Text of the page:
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Musky rat kangaroo (Hypsiprymnodon moschatus)Some scientists place the musky rat kangaroo in a subfamily (Hypsiprymnodontinae) of the rat kangaroo family (Potoroidae), but the species is usually classified in the family Hypsiprymnodontidae with prehistoric rat-kangaroos (Wikipedia). It has several unusual traits, linking it to more primitive marsupial ancestors. These include reptile-like scales on its feet and tail, engaging in a more primitive hopping behavior than most of its kangaroo cousins and having 5 toes on each foot (Wikipedia).
The musky rat kangaroo lives in dense vegetation surrounding lakes and streams in lowland and highland wet tropical rainforests in about 320km of the coast in northeastern Queensland (ADW, IUCN). It ranges from Mount Amos in the north to Mount Lee in the south and from sea level to around 1,100 m (IUCN). It does not persist in forest fragments (IUCN).
The body is 208-341mm long, the tail is 65-123mm long and the weight is 332-680 g. It is a rich brown or rusty grey colour and is mostly covered by short velvety underfur. The underside is a creamy tan, paler than the back. The tail is scaly and hairless. The ears are naked, thin, round and dark in colour. The claws are small, weak and unequal in length. . The forelimbs and hindlimbs are more similar in size than in other macropods. The dentition is adapted for a general diet; the dental formula is (i 3/1,c 0-1/10, pm 2/2, m 4/4) X 2 = 32 or 34. Throughout early life, molariform teeth migrate to make room for late erupting molars. The fourth molar doesn't erupt until very late in life.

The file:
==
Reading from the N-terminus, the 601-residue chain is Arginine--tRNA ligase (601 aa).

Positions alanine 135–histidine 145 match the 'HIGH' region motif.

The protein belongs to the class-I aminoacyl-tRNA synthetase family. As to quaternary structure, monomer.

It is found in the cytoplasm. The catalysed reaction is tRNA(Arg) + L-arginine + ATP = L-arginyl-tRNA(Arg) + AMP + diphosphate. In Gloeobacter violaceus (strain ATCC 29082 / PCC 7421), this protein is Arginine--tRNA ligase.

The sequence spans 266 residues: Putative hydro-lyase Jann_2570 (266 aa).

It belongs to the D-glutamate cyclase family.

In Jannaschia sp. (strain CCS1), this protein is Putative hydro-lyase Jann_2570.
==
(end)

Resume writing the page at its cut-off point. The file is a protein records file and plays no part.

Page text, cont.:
The kangaroo is diurnal, reclusive and generally solitary, but may be seen in feeding aggregations of two or three (ADW, IUCN). It sleeps in nests at night (ADW, IUCN).It is quadrupedal and moves by extending its body and bringing both hind legs forward; it uses an opposable digit on the hind foot to climb trees (Wikipedia).
It is primarily insectivorous, but also eats worms and other invertebrates, as well as tuberous roots, fallen ruit, large seeds and palm berries. It sits on its haunches while eating and finds food by turning over debris and digging.
Breeding occurs from February-July (the rainy season). Females have four mammae. One to four (usually two) young are born and they leave the well-developed pouch after 21 weeks (ADW, IUCN). For several more weeks the young reside in nests. The kangaroo becomes sexually mature at about 1 year old. A captive lived for 4 years and the species is reported to live for 6 years (AnAge).
The IUCN Conservation Status is 'Least Concern' as the kangaroo is relatively common in its range, has a presumed large population, lacks major threats and rarely comes into contact with humans and has no economic impact on them (ADW, IUCN). Feral cats and dogs may cause some localized declines (IUCN). The species does not survive in forest fragments and its former range has been reduced through conversion of tropical forest to agricultural and pastoral land, particularly in the coastal lowlands (IUCN). The species is present in a number of protected areas, including national parks, forest reserves, and the Wet Tropics World Heritage Area, so populations are probably secure (ADW, IUCN).